• As a writer, I love to visit the gift stores repeatedly and see what kind of books are for sale. Now that the aquarium has installed a new polar regions exhibit, there were lots of new books about the Arctic and Antarctic. Visits always generate at least a book idea or two.

So yes, the gift store discounts are nice. The member events can’t be beat. But I love our memberships because they guilt me into visiting; they let our curiosity be our guide; and these visits are always a source of writing inspiration. Do you have a favorite museum or other cultural attraction your frequent?

Geography, Nature, Science/Math

Creating your own compass

Do-it-yourself compass

Our favorite nonfiction picture books include related, hands-on activities. I think these are a great way for children to learn and expand upon the information in the book itself. As I mentioned previously, I’m working on a navigation picture book. Along the way, I’ve collected some wayfinding activities I hope to include at the end of the book.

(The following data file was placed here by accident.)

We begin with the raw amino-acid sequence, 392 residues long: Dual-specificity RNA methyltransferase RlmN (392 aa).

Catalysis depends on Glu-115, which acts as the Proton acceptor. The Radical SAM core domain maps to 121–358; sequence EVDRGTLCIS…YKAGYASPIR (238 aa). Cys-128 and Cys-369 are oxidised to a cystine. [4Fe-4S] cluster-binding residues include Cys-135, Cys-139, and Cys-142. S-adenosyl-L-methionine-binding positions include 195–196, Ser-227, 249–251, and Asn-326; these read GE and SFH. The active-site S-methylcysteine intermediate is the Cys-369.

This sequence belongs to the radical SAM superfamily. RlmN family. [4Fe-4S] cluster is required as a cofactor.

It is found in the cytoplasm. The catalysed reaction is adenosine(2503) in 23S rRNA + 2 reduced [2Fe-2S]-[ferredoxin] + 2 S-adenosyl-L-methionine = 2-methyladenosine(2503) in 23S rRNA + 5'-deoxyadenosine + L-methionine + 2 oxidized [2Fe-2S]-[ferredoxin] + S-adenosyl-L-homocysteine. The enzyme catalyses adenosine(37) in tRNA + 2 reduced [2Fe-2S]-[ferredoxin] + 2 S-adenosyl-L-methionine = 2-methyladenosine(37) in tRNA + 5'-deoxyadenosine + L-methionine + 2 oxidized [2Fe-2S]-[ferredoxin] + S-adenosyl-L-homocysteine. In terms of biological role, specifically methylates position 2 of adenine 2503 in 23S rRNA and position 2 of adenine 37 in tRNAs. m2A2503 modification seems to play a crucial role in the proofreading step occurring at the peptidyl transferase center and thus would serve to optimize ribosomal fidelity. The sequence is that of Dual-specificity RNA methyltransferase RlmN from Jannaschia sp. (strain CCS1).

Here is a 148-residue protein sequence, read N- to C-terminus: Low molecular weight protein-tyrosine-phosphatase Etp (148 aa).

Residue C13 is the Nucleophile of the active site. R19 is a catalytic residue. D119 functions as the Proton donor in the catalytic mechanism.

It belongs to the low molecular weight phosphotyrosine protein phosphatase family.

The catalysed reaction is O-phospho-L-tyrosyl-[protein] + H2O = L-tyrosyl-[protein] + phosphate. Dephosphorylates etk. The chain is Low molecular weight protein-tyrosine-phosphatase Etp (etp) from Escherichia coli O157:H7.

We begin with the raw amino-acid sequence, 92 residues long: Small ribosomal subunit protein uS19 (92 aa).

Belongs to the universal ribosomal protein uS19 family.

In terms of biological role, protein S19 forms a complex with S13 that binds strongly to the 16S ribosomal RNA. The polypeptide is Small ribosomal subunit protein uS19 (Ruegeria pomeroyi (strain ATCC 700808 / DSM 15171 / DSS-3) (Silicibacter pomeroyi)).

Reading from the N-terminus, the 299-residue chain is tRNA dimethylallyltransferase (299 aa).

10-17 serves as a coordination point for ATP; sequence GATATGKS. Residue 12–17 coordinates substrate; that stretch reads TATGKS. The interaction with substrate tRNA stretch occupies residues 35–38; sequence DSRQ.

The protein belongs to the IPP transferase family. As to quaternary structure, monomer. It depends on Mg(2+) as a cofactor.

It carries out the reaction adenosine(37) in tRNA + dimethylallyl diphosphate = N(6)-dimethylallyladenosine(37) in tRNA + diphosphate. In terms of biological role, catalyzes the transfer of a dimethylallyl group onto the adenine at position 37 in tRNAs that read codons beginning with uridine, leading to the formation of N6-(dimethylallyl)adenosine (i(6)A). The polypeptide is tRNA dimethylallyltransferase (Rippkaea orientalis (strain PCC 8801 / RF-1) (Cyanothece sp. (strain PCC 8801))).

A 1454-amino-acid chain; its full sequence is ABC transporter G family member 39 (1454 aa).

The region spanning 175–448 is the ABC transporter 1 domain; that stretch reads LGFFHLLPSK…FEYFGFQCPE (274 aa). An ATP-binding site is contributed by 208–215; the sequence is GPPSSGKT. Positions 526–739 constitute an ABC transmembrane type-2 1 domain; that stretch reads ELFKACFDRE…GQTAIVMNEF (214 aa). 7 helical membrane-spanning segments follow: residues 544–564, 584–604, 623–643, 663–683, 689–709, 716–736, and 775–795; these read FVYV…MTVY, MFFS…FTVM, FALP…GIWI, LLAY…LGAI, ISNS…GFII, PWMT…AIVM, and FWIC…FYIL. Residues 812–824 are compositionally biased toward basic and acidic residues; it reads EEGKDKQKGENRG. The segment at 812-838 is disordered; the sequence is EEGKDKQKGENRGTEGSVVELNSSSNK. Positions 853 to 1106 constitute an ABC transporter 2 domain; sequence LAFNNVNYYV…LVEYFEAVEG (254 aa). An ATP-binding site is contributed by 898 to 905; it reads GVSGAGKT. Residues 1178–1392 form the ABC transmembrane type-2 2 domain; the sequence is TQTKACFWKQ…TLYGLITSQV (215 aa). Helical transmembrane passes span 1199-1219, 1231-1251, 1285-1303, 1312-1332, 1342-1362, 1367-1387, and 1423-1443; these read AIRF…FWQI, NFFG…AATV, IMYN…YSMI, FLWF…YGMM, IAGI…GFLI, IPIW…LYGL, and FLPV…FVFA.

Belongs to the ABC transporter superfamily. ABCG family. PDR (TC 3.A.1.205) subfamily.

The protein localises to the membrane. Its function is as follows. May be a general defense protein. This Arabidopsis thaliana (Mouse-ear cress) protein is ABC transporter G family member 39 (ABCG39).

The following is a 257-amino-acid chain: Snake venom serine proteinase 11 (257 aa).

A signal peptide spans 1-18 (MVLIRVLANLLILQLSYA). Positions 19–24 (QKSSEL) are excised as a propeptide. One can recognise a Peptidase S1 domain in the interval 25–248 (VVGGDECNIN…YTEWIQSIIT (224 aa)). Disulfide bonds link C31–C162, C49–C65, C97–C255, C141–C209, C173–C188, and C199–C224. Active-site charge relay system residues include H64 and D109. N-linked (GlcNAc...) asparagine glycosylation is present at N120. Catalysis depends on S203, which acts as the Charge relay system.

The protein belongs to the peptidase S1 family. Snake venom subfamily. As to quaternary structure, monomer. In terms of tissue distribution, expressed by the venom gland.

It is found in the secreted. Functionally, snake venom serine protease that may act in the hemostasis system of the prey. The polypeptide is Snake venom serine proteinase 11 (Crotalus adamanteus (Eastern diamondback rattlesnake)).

Of course I would never include an activity I hadn’t tested myself. Today’s task: make a compass.

Steve Spangler Science has a good version of this activity. He uses wax paper as the float. I sliced a thing piece of cork, about 1/4 inch. Also, I used a common household magnet, rather than one with a north/south designation. This meant I had to calibrate my compass with the known directions.

I wouldn’t recommend taking this sloshing compass with you on your next camping trip, but it’s fun to try at home. Let me know if you do and whether it works for you!

Books, Nature

Perfect Picture Book Friday: Pipaluk and the Whales

Author/Illustrator: John Himmelman